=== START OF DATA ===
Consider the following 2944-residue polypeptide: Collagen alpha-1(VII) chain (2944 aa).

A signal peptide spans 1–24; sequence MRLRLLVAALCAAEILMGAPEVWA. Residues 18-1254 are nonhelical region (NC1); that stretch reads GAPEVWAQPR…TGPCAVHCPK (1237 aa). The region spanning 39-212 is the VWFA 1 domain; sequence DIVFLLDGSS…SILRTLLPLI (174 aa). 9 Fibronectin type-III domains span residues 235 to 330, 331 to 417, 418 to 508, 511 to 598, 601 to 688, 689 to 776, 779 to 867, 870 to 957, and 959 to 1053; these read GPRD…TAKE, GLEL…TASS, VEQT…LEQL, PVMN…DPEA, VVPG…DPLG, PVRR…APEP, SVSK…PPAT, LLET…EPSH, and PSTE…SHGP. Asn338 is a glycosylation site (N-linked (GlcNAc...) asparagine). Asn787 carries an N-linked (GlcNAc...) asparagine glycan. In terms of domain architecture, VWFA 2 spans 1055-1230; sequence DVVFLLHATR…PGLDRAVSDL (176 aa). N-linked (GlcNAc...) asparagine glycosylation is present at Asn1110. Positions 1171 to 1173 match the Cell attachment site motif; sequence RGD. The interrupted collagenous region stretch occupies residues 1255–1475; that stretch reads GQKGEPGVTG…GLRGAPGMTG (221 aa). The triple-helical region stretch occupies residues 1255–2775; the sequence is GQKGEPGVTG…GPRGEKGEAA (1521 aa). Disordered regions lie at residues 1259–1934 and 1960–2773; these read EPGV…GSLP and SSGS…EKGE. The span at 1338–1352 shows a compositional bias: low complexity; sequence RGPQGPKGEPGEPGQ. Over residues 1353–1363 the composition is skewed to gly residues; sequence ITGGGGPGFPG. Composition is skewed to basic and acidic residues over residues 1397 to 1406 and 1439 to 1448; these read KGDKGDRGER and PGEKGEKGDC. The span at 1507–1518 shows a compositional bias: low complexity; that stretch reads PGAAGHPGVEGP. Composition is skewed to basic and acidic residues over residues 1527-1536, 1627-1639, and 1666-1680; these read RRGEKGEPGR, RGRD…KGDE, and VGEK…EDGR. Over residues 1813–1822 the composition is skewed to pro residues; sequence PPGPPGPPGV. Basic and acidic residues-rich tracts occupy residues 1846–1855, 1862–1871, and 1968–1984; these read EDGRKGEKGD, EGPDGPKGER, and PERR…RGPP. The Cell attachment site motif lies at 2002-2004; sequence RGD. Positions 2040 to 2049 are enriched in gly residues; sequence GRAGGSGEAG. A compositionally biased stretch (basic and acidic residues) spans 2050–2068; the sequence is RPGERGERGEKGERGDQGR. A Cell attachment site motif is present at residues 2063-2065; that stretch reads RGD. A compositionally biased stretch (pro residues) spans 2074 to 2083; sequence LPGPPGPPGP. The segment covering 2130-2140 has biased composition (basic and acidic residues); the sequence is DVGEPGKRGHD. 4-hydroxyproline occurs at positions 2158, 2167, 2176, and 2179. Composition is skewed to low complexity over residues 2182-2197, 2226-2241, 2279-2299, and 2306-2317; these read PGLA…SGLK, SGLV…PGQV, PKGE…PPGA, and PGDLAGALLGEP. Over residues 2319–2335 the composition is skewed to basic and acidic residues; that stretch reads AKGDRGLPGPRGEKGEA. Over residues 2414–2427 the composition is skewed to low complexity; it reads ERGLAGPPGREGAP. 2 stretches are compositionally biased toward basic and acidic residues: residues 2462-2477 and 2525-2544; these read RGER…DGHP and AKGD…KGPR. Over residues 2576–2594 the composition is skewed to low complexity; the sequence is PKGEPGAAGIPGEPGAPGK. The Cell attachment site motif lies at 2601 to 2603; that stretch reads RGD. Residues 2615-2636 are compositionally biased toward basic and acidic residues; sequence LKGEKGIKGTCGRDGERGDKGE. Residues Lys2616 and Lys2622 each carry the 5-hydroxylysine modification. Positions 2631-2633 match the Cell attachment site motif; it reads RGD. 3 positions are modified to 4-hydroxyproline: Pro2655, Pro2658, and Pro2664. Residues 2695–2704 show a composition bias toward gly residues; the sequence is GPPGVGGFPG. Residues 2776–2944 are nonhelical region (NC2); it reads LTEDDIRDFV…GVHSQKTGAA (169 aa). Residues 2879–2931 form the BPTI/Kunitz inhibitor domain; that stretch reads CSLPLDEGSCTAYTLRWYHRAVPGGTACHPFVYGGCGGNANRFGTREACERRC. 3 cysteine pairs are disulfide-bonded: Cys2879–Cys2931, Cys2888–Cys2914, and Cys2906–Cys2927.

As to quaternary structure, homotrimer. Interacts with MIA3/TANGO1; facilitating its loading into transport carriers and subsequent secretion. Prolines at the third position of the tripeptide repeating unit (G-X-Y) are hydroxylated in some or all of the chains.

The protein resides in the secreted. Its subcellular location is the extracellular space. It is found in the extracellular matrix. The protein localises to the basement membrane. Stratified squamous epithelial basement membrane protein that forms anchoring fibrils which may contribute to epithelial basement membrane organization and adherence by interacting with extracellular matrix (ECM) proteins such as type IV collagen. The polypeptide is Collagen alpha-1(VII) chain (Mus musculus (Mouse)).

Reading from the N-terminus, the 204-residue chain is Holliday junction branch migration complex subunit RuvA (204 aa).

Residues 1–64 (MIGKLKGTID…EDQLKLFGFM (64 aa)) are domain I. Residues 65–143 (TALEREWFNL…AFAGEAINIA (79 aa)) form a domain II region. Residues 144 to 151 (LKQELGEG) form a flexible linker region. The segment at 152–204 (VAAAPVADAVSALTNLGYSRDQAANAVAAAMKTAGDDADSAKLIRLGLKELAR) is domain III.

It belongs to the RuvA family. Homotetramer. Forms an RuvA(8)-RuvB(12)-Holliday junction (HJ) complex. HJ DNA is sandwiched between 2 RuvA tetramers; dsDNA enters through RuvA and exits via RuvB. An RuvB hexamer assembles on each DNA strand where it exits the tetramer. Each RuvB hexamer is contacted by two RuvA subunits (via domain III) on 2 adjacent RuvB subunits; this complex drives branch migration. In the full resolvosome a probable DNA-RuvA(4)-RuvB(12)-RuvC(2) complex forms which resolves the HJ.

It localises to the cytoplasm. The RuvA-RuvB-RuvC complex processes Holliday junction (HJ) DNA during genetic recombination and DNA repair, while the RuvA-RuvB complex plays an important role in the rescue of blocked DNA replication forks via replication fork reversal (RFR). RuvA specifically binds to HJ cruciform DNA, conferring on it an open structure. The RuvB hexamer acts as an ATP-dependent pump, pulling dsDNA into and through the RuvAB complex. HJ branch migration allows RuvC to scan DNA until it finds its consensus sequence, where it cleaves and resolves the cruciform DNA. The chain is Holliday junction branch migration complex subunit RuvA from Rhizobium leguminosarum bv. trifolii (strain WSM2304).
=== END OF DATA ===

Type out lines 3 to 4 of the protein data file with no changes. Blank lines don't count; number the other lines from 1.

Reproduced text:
As to quaternary structure, homotrimer. Interacts with MIA3/TANGO1; facilitating its loading into transport carriers and subsequent secretion. Prolines at the third position of the tripeptide repeating unit (G-X-Y) are hydroxylated in some or all of the chains.

The protein resides in the secreted. Its subcellular location is the extracellular space. It is found in the extracellular matrix. The protein localises to the basement membrane. Stratified squamous epithelial basement membrane protein that forms anchoring fibrils which may contribute to epithelial basement membrane organization and adherence by interacting with extracellular matrix (ECM) proteins such as type IV collagen. The polypeptide is Collagen alpha-1(VII) chain (Mus musculus (Mouse)).